At the dog park in Louisville, which has the most incredible view of the Front Range I have ever seen to be honest, I met a woman from Rhodes Island madly snapping photos. Standing on the concrete parking log she seemed to want some way to consume the horizon. I can understand. Living in Portland, Oregon, I remember feeling so relieved when I visited the Rose Garden and could finally get up above the canopy of endless trees and see as far as Mt. St. Helens. When you grow up in the west, as I did, the horizon is a given just as trees are a given in other places.
I didn't really appreciate the horizon until I couldn't see it every day, and since I returned to comfortable horizons I've given a lot of thought to what they mean to me. For me the sky and the jutting edge of the Rocky Mountains is not only about being pretty. For me, being able to see out beyond the immediate gives me a sense of the grandness of life, and of untold possibilities. The bigness of the West has to do a lot with horizons, and is often misunderstood by outsiders. The sense of distance between towns and all of the things that can happen to one on the way between here and there is just an everyday occurrence.
Where in New England one can cross several state lines in just a few hours, it can take days and days to cross the Western states. Sure it is getting more dense than it was even when I was growing up. There is more homogeneity from town-to-town than there used to be. Still a place in Wyoming is different from a place in Utah, is different from Nevada, is different from New Mexico, is different from Montana. The relationship places share out here is the sky and water concerns. Honest to pete, it is the sky that links all of the West together and otherwise we're all worried there isn't enough water.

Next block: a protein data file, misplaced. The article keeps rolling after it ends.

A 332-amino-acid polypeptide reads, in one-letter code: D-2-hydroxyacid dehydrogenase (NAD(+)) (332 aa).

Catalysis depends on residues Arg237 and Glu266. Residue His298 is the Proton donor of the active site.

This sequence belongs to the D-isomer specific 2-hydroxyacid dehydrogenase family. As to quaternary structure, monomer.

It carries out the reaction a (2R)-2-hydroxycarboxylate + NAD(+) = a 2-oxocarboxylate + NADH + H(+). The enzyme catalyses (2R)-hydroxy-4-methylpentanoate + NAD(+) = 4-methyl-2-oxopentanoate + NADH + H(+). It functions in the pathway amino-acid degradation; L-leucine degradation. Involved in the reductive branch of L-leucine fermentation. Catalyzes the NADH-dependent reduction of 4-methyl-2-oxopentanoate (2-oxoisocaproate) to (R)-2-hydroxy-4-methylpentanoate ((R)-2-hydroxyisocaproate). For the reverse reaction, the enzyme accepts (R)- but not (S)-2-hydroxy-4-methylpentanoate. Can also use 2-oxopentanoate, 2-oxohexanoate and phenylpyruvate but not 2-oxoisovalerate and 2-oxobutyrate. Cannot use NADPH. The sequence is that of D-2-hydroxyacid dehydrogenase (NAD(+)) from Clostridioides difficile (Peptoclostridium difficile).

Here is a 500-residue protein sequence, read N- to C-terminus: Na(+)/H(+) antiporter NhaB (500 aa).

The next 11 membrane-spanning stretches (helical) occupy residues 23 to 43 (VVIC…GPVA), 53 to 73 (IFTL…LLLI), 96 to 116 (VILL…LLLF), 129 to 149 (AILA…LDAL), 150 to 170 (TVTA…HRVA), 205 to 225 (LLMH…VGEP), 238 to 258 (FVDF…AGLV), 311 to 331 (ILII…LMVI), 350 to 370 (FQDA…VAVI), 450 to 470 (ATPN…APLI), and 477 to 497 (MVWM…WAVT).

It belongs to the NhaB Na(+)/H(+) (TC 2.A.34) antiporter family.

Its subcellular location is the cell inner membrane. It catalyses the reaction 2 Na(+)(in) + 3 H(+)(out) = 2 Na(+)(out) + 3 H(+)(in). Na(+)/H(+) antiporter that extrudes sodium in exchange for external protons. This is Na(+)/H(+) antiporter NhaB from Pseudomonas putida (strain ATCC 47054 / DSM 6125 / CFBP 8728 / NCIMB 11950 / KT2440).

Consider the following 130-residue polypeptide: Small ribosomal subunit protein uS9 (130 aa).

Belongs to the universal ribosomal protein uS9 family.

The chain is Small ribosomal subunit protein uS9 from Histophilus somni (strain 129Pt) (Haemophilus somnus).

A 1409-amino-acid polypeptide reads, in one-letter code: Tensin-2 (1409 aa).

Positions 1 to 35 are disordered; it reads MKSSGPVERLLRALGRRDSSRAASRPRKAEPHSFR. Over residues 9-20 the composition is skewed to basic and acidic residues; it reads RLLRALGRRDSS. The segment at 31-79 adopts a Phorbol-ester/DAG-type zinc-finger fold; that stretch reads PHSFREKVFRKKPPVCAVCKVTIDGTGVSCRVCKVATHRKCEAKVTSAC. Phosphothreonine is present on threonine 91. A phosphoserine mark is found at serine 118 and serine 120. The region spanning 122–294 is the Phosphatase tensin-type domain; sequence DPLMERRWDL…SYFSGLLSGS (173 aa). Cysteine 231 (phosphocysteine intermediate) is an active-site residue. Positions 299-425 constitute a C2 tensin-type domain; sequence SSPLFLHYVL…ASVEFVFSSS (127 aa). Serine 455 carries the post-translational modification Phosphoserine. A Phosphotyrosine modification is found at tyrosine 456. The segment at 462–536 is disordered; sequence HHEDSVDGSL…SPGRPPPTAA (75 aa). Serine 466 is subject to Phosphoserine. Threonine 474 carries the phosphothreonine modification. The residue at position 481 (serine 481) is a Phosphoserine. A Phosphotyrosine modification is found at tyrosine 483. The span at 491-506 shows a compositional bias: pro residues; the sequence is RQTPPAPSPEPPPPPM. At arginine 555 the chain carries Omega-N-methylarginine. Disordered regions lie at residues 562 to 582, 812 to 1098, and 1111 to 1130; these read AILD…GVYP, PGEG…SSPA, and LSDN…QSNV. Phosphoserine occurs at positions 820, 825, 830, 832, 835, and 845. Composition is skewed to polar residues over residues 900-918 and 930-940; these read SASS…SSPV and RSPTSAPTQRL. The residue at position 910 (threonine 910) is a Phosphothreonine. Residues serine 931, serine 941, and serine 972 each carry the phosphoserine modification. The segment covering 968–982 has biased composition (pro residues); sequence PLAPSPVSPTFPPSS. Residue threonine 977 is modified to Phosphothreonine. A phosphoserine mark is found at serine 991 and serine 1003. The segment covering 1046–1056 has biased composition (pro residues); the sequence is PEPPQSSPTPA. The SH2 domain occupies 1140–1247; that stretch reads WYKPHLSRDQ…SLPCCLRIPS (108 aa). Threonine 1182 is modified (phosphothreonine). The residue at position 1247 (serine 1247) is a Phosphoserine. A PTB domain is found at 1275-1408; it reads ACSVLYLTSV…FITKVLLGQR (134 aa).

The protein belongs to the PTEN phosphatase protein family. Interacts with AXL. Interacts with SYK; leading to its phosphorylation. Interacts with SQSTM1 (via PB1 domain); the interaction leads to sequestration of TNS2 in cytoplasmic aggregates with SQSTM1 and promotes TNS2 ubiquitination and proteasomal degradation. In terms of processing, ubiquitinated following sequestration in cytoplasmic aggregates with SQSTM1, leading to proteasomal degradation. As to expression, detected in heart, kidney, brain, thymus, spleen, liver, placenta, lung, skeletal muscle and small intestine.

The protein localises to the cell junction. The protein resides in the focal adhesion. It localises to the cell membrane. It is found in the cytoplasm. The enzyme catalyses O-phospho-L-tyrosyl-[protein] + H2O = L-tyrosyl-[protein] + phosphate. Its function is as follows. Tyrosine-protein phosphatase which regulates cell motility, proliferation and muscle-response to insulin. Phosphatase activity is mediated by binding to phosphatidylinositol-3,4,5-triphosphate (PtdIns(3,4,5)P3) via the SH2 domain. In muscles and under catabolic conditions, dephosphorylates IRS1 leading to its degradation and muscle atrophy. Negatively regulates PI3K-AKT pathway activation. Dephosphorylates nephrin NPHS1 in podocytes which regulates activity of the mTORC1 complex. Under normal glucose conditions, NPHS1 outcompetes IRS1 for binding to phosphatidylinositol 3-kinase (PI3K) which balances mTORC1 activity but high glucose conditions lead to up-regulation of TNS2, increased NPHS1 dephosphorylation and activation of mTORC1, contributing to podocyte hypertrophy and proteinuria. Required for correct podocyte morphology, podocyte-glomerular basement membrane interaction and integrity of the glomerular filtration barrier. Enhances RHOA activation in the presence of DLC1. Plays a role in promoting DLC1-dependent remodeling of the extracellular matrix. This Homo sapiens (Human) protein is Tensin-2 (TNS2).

Personally, I've always striven to keep my eyes out on the horizon in order to keep my dreams big. Sometimes this has been to the detriment of the immediate details of my life. Today I am trying to strike a balance, to attend to the necessary whilst also reaching beyond to something not quite in focus.
Every hero starts with big desires that are out of focus, like a traveler sees the horizon. There's no way to know exactly what lays between here and there until I get closer. Still in the West, as you get closer, the horizon retreats farther away sometimes, and sometimes the horizon looms over you a mountain of destiny that cannot be driven through, but rather must be mounted and ridden until it becomes the horizon behind you and before you a new expanse has opened. Just as the cycle of a story, the cycle of my life seeks that new horizon, the challenge of the mountain, the more specific details and desires to be dealt with in sequential experiences until I know that the horizon I looked at so long ago has become a newly familiar landscape that is already dropping behind me as I look forward to something out there that needs my feet on it.
The woman from Rhodes Island has a day left before she hits the airport. I wonder what horizon will draw her nearer? I wonder if she'll sense the pull of the West's horizons as something she wants, or if she'll retreat back to the trees and buildings and low gray skies of New England?